In a devastating article headlined "Why Hillary Can’t Run on Her State Department Record," Bloomberg’s Josh Rogin tears apart Clinton’s years at Foggy Bottom. It’s a policy-by-policy deconstruction: an "Asia Pivot" to nowhere, a deadlocked Middle East peace process, public diplomacy that’s failed to improve foreign views of the United States, a "Russian Reset" dismissed as "the invention of Hillary Clinton," opposition to the very sanctions the White House now credits with bringing Iran to the negotiating table, and a secretary of state ignorant of the mounting dangers in postwar Libya—the latest outpost of the Islamic State.

What we have, then, is a presidential frontrunner who won’t lead—who won’t call for an increase in airstrikes, or a relaxation of rules of engagement, or the forward deployment of special operators to call in close air support for our proxies—against a terrorist army that already is inspiring attacks in the United States. A frontrunner who either tacitly supported or actively championed the policies that allowed the Islamic State to form, grow, and kill: nonintervention in Syria and the removal of our troops from Iraq. Whose record is deplorable. Who has outsourced her foreign policy to an unpopular incumbent president.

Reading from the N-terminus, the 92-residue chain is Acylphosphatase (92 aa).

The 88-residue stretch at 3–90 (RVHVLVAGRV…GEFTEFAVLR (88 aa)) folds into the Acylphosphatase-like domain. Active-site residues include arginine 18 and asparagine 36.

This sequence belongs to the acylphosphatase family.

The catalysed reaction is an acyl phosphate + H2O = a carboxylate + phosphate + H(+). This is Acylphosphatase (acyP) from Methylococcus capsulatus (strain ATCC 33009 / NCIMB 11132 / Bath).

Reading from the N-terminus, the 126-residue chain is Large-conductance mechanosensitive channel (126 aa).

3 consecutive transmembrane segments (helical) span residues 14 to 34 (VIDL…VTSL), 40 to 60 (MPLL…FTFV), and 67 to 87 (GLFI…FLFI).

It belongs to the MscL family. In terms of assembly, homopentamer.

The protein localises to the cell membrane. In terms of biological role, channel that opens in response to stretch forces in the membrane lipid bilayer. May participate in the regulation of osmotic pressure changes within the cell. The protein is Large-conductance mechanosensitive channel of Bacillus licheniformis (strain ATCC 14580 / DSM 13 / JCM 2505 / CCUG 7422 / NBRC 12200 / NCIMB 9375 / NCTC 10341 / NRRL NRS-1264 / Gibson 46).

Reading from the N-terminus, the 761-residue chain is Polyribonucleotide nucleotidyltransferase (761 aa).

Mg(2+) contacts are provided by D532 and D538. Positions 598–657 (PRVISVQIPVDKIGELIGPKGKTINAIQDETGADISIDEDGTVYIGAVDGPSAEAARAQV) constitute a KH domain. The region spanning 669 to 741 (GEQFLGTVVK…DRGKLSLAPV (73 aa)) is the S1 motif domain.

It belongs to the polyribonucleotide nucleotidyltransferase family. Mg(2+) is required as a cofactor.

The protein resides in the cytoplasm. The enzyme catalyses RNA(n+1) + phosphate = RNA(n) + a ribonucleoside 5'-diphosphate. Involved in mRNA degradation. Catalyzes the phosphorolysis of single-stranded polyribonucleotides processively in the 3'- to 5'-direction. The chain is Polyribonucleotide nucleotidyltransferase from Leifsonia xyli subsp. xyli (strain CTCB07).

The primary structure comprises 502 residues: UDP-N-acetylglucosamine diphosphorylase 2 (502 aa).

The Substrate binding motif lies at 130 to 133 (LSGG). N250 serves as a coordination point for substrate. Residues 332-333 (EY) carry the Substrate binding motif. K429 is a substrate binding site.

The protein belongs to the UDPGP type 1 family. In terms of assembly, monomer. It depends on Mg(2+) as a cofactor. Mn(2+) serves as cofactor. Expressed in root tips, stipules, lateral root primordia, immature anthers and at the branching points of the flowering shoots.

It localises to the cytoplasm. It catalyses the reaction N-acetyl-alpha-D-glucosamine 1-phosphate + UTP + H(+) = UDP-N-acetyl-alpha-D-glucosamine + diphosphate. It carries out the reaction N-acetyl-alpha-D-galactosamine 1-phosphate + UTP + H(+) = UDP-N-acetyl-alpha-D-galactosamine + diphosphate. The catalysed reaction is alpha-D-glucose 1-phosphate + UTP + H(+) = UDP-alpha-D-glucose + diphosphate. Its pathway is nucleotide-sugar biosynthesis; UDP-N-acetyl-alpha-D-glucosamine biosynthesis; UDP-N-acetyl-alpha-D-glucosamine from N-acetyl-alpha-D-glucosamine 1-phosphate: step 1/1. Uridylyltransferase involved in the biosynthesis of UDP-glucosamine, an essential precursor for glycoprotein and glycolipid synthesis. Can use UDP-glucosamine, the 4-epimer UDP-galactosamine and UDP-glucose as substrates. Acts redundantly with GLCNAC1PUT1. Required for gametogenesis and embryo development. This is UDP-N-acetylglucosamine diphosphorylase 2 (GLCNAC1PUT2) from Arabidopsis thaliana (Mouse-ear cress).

"I think we turn away from it at our peril," Clinton said of Iraq last year, "because I think this is a long-term challenge." The Islamic State doesn’t have to be a long-term challenge for the United States: Al Qaeda in Iraq was defeated once before, and it can be defeated again. But it is certainly a long-term challenge for Clinton. There will come a point, sometime next year, when she will be confronted with the consequences of her actions as secretary of state and tireless champion of Obama. His war will hang over her; she won't be able to escape it. A large majority already disapproves of his handling of the Islamic State. And no candidate—not Bill Clinton, and certainly not his tone-deaf wife—can spin that record of straw into gold.